Go Canada! Single-Event Sports Betting Legislation Comes Into Effect

Written By Robyn McNeil on August 27, 2021 - Last Updated on March 30, 2022
A man in the foreground looks at his phone during a sports match as his friends cheer in the background

After a long wait, Canadians can legally bet on a single sporting event.

Bill C-218, which passed the Senate on June 22, allows provinces to allow wagering on single games. Today, a little more than 2-months later, the legislation takes effect. Provinces can now conduct and manage expanded sports betting offerings within their borders. 

Justice Minister and Attorney General David Lametti announced the bill’s impending effective date at Fallsview Casino on August 12

“I am pleased to announce that single-event sport betting will be legal in Canada on August 27th,” said Lametti

“Canadians will have the opportunity to participate in single-event sport betting in a regulated and safe environment, at the discretion of the provinces and territories. The Government of Canada will continue discussions on the future of gaming, collaboratively with provincial and Indigenous partners.”

End of the road

It’s been a long time with multiple false starts to get to this point.

The move to legalize single-event sports betting in Canada started nearly a decade ago in 2012. At that time, Bill C-290 died on the Senate order papers when the government called an election in 2015

Another attempt in 2016Bill C-221—met with opposition from the governing Liberals. At second reading, it was handily defeated.

This time around, Bill C-218  made out better. 

Introduced by Conservative Member of Parliament Kevin Waugh in February 2020, 218’s passing was less than sure. Credit goes to Waugh and Senator David Wells, the bill’s Senate sponsor, for guiding it through before the Liberals called the election. 

With the change now in effect, we will start to see the impact on Canada’s sports betting market. PlayCanada projects sports betting could net between 1.5 and CA$2 billion in revenue annually in only a few short years. And the corresponding tax windfall could bring in as much as CA$400 million for the provinces.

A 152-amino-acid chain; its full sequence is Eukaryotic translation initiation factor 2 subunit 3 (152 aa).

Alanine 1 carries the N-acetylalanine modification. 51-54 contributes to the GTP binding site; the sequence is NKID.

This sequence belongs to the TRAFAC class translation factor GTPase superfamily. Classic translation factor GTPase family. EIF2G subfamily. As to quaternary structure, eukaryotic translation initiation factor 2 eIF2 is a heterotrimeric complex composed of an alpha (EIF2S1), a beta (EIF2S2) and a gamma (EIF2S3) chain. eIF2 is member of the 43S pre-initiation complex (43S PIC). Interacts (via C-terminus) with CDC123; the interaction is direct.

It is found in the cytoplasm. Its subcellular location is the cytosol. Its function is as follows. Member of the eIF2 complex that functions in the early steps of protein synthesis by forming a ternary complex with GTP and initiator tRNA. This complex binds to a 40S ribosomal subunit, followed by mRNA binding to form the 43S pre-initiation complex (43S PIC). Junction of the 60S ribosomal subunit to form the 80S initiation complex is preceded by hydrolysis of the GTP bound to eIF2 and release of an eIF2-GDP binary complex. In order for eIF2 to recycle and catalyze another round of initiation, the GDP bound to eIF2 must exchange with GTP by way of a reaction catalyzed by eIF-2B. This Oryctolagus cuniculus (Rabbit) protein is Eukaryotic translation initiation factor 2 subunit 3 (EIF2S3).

What to expect when you’re betting

The way single-event wagering will roll out in your neck of the woods depends on where you live.

Much like it’s rolled out in the US since being legalized in 2018, sports betting in Canada is a patchwork.

With each province able to run lotteries and betting as they see fit, we’re going to see sports betting in action in various ways. One thing is for sure, though. Canada’s lotteries have an advantage out of the gate.

Single-event sports picks are available as of today on many provincial gambling platforms. Ontario Lottery and Gaming Corporation (OLG) is launching Proline+, its new and improved sports betting app. British Columbia Lottery Corporation (BCLC) and Loto-Québec also have single-event wagers available on their PlayNow and Mise-o-jeu websites. Manitoba, piggybacking off BCLC’s tech, is another province getting in on the action early.

While the Alberta Gaming, Liquor and Cannabis Commission has stated Albertans are ready for single-event sports betting, so far no date has been set for the provincial launch.

In Saskatchewan, the provincial government passed control of sports betting to the Saskatchewan Indian Gaming Authority (SIGA). SIGA, which also operates seven casinos, represents 74 tribal nations within the province. But, so far, no date has been given by SIGA for when single-event bets will be available for play. 

Likewise, in Atlantic Canada, there’s no date for single wagers to make their appearance. The Atlantic Lottery Corporation’s (ALC) previous CEO had said they’d be ready when the time came before he stepped down in early 2021. But, since ALC’s interim chief executive took over, not much more has been said.

The bread and butter

When it comes to sports betting in Canada, Ontario is the province to watch. 

The only province (so far) to decide to open its sports betting market to outside competition, Ontario, is attracting the attention of major players. 

Well-known sportsbooks like DraftKings, BetMGM Sports, and PointsBet are just a few with Ontario in their sights. And then there’s theScore Bet, the Canadian-born betting platform from Score Media and Gaming (theScore). Basically, theScore is Canadian sports media royalty, and their brand recognition surely won’t do any harm.

While the launch of Ontario’s open market is still a few months away, there’s still lots to keep our attention. In the meantime, we get to see how things unfold for the provincial lotteries jumping in with both feet.

Photo by Dreamstime.com
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Robyn McNeil

Robyn McNeil is a Nova Scotia-based writer and editor. She lives in Halifax in an empty nest with a mischievous cat and a penchant for good stories, strong tea, cheeseburgers, yoga, graveyards, hammocks, gardening, games, herb, and hoppy beer.

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